VW Bro Caine explained that a close friend of his, Shane, whose mother is currently living in a home on the south coast of England and has a particularly challenging form of dementia, not yet diagnosed but believed to involve vascular dementia and possibly dementia with Lewy bodies because she was disillusioned. When Shane was visiting her recently he went into the lounge and said “hello mum,” and his mum said “oh, your father was in earlier.” Sadly, Shane’s dad has been dead for more than ten years, but because Shane understands how to deal with dementia he didn’t tell mum, “mum, dad has been dead ten years,” because that would have re-introduced all the unhappiness of having lost her husband and loved one from so many years. Instead, Shane simply said “Oh, I haven’t seen dad today.” He hadn’t told a lie and hadn’t caused any further confusion.
In all forms of dementia early assessment is essential as with the use of non-anti-psychotic drugs, in some cases, short-term memory loss can be reversed and the person living with dementia can continue to live with their dementia on a plateau and then have a slow deterioration rather than declining steadily and slipping away. Normally, an assessment can be arranged through one’s own GP, but if that’s difficult it’s important to remember that the very successful Freemasonry Cares helpline can channel the call to where it needs to be, possibly to one of the extended team of Care Advice Visitors from the Central Charities who could visit at home and give guidance and advice.
VW Bro Caine said that he was pleased to advise of future RMBI plans. Not only will training be extended to families and the wider Masonic groups in relation to dementia, but the RMBI is looking into day care throughout the wider Masonic community. When summing up, VW Bro Caine suggested that in the relatively short time he hoped that a true meaning of dementia had been gained, especially the two most common forms, Alzheimer’s disease and vascular dementia, and by the examples shown he hoped that an understanding had been gained of how to deal with somebody with a dementia and how even in their own home or one’s own home a balanced environment could be achieved with the careful use of photographs.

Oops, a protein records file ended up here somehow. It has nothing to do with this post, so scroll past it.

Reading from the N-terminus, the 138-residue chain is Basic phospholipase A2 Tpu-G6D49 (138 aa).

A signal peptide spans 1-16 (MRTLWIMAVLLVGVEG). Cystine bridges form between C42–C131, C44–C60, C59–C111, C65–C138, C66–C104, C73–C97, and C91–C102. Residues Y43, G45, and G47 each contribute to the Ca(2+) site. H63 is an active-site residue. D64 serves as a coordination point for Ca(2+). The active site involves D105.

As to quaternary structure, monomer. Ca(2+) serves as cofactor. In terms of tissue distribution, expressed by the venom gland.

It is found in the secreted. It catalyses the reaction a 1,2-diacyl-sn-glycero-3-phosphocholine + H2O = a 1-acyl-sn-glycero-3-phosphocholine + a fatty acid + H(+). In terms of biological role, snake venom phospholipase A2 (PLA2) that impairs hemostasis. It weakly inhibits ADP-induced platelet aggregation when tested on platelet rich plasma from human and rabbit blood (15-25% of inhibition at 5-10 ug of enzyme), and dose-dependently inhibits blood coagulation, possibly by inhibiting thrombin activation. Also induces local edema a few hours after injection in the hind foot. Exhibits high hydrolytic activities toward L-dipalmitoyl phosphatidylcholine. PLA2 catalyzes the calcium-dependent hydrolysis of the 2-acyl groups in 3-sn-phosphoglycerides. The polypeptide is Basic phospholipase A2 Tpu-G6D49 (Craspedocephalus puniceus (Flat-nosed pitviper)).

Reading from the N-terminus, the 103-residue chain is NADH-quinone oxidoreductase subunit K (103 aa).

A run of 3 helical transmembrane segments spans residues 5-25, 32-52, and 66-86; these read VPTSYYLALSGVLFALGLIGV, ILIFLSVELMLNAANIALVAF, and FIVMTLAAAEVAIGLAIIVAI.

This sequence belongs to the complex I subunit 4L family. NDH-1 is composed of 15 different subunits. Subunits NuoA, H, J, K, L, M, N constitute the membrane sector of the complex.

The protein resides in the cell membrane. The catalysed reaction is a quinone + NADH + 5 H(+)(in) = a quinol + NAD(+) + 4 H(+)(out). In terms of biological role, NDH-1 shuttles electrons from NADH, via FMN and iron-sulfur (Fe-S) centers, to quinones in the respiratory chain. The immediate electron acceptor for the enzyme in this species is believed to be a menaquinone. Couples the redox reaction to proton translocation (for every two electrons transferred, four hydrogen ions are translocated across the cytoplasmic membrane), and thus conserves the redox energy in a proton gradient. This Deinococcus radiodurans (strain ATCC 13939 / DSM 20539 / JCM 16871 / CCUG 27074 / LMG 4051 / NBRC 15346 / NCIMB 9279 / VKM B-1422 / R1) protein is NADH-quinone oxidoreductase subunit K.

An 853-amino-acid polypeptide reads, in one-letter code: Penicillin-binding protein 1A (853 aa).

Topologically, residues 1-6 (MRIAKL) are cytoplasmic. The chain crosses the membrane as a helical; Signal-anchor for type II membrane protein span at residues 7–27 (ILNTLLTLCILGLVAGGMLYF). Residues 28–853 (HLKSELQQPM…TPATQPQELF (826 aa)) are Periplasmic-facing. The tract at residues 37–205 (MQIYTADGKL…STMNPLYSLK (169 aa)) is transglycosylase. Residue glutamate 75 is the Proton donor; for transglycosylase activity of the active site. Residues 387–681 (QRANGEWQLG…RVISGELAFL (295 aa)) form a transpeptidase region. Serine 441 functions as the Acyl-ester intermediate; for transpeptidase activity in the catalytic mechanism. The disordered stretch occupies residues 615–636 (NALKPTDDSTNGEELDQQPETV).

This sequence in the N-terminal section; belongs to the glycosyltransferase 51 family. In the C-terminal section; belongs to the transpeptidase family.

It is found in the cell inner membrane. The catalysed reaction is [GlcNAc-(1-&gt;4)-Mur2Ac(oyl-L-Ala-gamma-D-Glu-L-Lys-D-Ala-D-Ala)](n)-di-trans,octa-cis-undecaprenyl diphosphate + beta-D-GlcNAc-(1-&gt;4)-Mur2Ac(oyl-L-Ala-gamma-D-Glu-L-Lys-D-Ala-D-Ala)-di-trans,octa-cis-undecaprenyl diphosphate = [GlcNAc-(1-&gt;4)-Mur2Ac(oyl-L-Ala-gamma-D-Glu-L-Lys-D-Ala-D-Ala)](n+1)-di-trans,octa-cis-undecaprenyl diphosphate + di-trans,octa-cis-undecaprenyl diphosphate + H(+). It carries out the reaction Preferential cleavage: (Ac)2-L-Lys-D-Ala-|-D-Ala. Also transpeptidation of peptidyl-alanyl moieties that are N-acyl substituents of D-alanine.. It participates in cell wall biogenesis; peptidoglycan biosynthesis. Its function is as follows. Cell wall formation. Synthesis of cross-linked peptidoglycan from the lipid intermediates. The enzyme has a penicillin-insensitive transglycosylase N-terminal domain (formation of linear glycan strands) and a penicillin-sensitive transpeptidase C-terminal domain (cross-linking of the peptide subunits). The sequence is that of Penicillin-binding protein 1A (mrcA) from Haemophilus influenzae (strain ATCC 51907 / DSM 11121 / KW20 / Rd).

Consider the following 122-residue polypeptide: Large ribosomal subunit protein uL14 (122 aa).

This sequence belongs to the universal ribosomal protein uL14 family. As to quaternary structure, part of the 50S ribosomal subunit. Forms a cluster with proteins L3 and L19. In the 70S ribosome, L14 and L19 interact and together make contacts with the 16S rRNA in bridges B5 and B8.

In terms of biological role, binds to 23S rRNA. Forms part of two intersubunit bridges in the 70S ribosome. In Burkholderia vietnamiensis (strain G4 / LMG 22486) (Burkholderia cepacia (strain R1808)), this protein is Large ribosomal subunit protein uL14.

VW Bro Caine completed his presentation by thanking the MW Pro Grand Master and Brethren for their polite attention.
Putting the pieces back together
A new way of treating dementia recommends that you concentrate on creating the best possible quality of life for people. Andrew Gimson finds out how RMBI homes are pioneering groundbreaking techniques in dementia care
Helen Walton speaks with some emotion as she discusses providing good quality care for people living with dementia. As operations director at Dementia Care Matters, an organisation that has become closely involved in the provision of dementia care in the homes run by the Royal Masonic Benevolent Institution (RMBI), Walton draws a sharp distinction between the right and wrong approach.
Care has traditionally been very institutionalised; huge importance is attached to routine and the atmosphere in some homes is sterile. People with dementia are treated as passive recipients from whom no initiative is expected.
Walton is deeply concerned that this kind of care still exists today, which can leave people sitting in their chairs staring into space. She believes strongly that it can be different, that instead of being run with the greatest possible efficiency, homes can concentrate on creating the best possible quality of life. She emphasises that although people living with dementia may have lost their capacity for logical thought, ‘their feelings are enhanced – feelings are what they have left, and are stronger than before’.